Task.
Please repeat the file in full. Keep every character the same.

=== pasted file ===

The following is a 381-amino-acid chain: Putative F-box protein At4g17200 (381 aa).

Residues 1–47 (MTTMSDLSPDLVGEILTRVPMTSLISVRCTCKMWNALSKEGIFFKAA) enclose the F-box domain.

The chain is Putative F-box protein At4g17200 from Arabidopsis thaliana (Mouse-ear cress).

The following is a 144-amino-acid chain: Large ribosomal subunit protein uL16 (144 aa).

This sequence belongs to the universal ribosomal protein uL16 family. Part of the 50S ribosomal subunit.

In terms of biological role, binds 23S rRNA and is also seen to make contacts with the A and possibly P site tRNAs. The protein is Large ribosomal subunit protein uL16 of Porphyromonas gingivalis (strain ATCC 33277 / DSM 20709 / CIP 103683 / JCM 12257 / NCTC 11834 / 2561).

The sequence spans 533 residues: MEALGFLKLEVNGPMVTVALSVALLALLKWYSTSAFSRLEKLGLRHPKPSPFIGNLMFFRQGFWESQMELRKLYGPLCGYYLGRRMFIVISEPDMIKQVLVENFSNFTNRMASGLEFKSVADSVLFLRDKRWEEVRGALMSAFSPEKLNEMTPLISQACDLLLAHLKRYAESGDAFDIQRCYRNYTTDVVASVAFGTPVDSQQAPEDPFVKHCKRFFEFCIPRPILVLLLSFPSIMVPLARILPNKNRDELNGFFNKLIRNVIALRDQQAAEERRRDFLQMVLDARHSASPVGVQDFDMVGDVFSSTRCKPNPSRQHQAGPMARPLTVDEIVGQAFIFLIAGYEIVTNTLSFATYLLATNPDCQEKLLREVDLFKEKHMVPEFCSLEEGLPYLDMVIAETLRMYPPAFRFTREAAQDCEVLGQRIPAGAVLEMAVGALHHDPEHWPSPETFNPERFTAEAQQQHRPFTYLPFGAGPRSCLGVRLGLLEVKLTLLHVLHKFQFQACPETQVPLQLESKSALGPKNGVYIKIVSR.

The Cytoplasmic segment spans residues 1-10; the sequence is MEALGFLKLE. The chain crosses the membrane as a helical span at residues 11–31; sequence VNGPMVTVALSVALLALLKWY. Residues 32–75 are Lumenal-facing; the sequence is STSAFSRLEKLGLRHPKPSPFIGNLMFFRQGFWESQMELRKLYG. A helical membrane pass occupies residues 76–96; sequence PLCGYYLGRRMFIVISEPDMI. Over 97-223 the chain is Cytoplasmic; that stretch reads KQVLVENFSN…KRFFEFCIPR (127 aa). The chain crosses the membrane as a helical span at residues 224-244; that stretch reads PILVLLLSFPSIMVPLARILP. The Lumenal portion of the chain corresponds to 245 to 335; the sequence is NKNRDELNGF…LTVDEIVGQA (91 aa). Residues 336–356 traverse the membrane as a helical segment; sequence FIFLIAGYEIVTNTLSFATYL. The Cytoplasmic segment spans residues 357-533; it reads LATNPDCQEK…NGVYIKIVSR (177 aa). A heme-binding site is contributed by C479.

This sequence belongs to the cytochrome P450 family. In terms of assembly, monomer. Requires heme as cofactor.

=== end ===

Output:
The following is a 381-amino-acid chain: Putative F-box protein At4g17200 (381 aa).

Residues 1–47 (MTTMSDLSPDLVGEILTRVPMTSLISVRCTCKMWNALSKEGIFFKAA) enclose the F-box domain.

The chain is Putative F-box protein At4g17200 from Arabidopsis thaliana (Mouse-ear cress).

The following is a 144-amino-acid chain: Large ribosomal subunit protein uL16 (144 aa).

This sequence belongs to the universal ribosomal protein uL16 family. Part of the 50S ribosomal subunit.

In terms of biological role, binds 23S rRNA and is also seen to make contacts with the A and possibly P site tRNAs. The protein is Large ribosomal subunit protein uL16 of Porphyromonas gingivalis (strain ATCC 33277 / DSM 20709 / CIP 103683 / JCM 12257 / NCTC 11834 / 2561).

The sequence spans 533 residues: MEALGFLKLEVNGPMVTVALSVALLALLKWYSTSAFSRLEKLGLRHPKPSPFIGNLMFFRQGFWESQMELRKLYGPLCGYYLGRRMFIVISEPDMIKQVLVENFSNFTNRMASGLEFKSVADSVLFLRDKRWEEVRGALMSAFSPEKLNEMTPLISQACDLLLAHLKRYAESGDAFDIQRCYRNYTTDVVASVAFGTPVDSQQAPEDPFVKHCKRFFEFCIPRPILVLLLSFPSIMVPLARILPNKNRDELNGFFNKLIRNVIALRDQQAAEERRRDFLQMVLDARHSASPVGVQDFDMVGDVFSSTRCKPNPSRQHQAGPMARPLTVDEIVGQAFIFLIAGYEIVTNTLSFATYLLATNPDCQEKLLREVDLFKEKHMVPEFCSLEEGLPYLDMVIAETLRMYPPAFRFTREAAQDCEVLGQRIPAGAVLEMAVGALHHDPEHWPSPETFNPERFTAEAQQQHRPFTYLPFGAGPRSCLGVRLGLLEVKLTLLHVLHKFQFQACPETQVPLQLESKSALGPKNGVYIKIVSR.

The Cytoplasmic segment spans residues 1-10; the sequence is MEALGFLKLE. The chain crosses the membrane as a helical span at residues 11–31; sequence VNGPMVTVALSVALLALLKWY. Residues 32–75 are Lumenal-facing; the sequence is STSAFSRLEKLGLRHPKPSPFIGNLMFFRQGFWESQMELRKLYG. A helical membrane pass occupies residues 76–96; sequence PLCGYYLGRRMFIVISEPDMI. Over 97-223 the chain is Cytoplasmic; that stretch reads KQVLVENFSN…KRFFEFCIPR (127 aa). The chain crosses the membrane as a helical span at residues 224-244; that stretch reads PILVLLLSFPSIMVPLARILP. The Lumenal portion of the chain corresponds to 245 to 335; the sequence is NKNRDELNGF…LTVDEIVGQA (91 aa). Residues 336–356 traverse the membrane as a helical segment; sequence FIFLIAGYEIVTNTLSFATYL. The Cytoplasmic segment spans residues 357-533; it reads LATNPDCQEK…NGVYIKIVSR (177 aa). A heme-binding site is contributed by C479.

This sequence belongs to the cytochrome P450 family. In terms of assembly, monomer. Requires heme as cofactor.